The Court then addressed the unconscionability of the arbitration clause. The Court noted that the arbitration clause at issue here was not buried in the contract and specified the rights that plaintiffs waived under arbitration. In addition, the contract contained clear instructions on how to opt-out. Finding no procedural unconscionability, the Court saw no need to address potential substantive unconscionability in the arbitration clause. The case was remanded to the District Court with instructions to compel arbitration.
On rehearing en banc, the Ninth Circuit held that the case does not fall within the "public injunction" exception to the FAA, recognized in Broughton, Cruz, and Davis v. O'Melveny & Myers, and thus the Ninth Circuit vacated the District Court's denial of the defendant's motion to compel arbitration and remanded with instructions to compel aribration. That exception only applies where the "benefits of granting injunctive relief by and large do not accrue to that party, but to the general public in danger of being victimized by the same deceptive practices as the plaintiff suffered.” The Ninth Circuit found that not to be the case in Kilgore and thus it was able to compel arbitration while leaving the Broughton-Cruz exception to the FAA intact for now.
Judge Pregerson dissented, finding the challenged arbitration clause unconscionable.
Thursday, April 25, 2013
It's the end of the semester which means that I'm finally covering third parties. One of my favorite (and pretty simple) cases in this unit is Rumbin v. Utical Mutual Insurance, Co. Mr. Rumbin, who had settled a personal injury case, was due regular payments under an annuity purchased by Utica and issued by Safeco. When he faced foreclosure and other financial hardships, Rumbin sought a declaratory judgment approving his assignment of rights to J.G. Wentworth. After a student recites the facts, I often pause the class to ask, "How many of you have heard of Mr. Wentworth before?" Usually, about half of my class has heard of him while the other half is thinking, "J.G. who?" For those who haven't heard of him, I offer this clip, which sums up Mr. Rumbin's situation rather nicely and features Mr. Wentworth himself at the end as the conductor:
If you watch and later find a way to get the "877-CASH-NOW" earworm out of your head, please let me know. I've been stuck with it for nearly 24 hours now.
[Heidi R. Anderson]
Wednesday, April 24, 2013
The Sacramento Bee reports that a California legislative committee (if you really want to know, it’s called the Assembly Arts, Entertainment, Sports, Tourism and Internet Media committee) “gutted” a bill that would have illegalized “paperless” tickets. Paperless tickets are more (or is it less?) than what they sound like – they are a way for companies like Ticketmaster to sell seats without permitting purchasers to resell those seats. Purchasers must show their ID and a credit card to attend the show. The bill pitted two companies, Live Nation (owner of Ticketmaster) and StubHub, against each other.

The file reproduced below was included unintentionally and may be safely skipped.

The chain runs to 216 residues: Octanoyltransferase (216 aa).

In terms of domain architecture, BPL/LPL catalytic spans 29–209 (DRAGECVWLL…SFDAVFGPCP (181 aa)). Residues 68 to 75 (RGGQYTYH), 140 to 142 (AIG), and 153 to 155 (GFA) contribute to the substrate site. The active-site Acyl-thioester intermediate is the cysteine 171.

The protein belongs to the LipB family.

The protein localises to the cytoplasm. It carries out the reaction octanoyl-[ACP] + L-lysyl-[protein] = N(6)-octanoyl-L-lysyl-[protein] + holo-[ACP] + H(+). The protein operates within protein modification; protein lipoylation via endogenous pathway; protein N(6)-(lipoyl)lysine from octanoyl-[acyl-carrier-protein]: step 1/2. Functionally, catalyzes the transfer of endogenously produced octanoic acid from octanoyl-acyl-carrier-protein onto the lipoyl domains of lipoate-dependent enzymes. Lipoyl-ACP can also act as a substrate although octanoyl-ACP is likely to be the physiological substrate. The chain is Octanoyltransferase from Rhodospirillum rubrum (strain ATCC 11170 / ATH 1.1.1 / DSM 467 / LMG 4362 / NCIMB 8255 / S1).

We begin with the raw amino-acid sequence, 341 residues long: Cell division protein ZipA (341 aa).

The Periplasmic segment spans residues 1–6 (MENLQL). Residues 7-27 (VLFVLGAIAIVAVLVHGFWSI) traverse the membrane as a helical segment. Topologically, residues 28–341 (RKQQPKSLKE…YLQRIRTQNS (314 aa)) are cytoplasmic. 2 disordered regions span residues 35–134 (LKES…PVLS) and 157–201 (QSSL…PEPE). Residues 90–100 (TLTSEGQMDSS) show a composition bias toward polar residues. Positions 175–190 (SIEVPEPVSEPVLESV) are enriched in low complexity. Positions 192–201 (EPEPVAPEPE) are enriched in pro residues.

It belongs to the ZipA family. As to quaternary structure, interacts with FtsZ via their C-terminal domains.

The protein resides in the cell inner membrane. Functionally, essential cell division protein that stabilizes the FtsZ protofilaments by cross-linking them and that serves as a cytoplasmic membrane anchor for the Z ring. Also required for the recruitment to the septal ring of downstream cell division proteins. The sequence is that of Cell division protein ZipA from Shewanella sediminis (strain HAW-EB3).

This bill and the related issues should be of interest to contracts profs because it highlights the same license v. sale issues that have cropped up in other market sectors where digital technologies have transformed the business landscape. Like software vendors and book publishers, Ticketmaster is concerned about the effect of technology and the secondary marketplace on its business. Vendors, using automated software (“bots”), can quickly purchase large numbers of tickets and then turn around and sell these tickets in the secondary marketplace (i.e. at StubHub) at much higher prices. Both companies argue that the other is hurting consumers. Ticketmaster argues that scalpers hurt fans, who are unable to buy tickets at the original price and must buy them at inflated prices. Stub Hub, on the other hand, argues that paperless tickets hurt consumers because they are unable to resell or transfer their tickets.
The underlying question seems to be whether a ticket is a license to enter a venue or is it more akin to a property right that can be transferred. Or rather, should a ticket be permitted to be only a license or only a property right that can be transferred? The proposed pre-gutted legislation would have taken that decision out of the hands of the parties (the seller and the purchaser) and mandated that it be a property right that could be transferred. In other words, it would have made a ticket something that could not be a contract. Of course, given the adhesive nature of these types of sales, a ticket as contract would end up being like any other mass consumer contract – meaning the terms would be unilaterally imposed by the seller. In this case, that would mean the ticket would be a license and not a sale of a property right.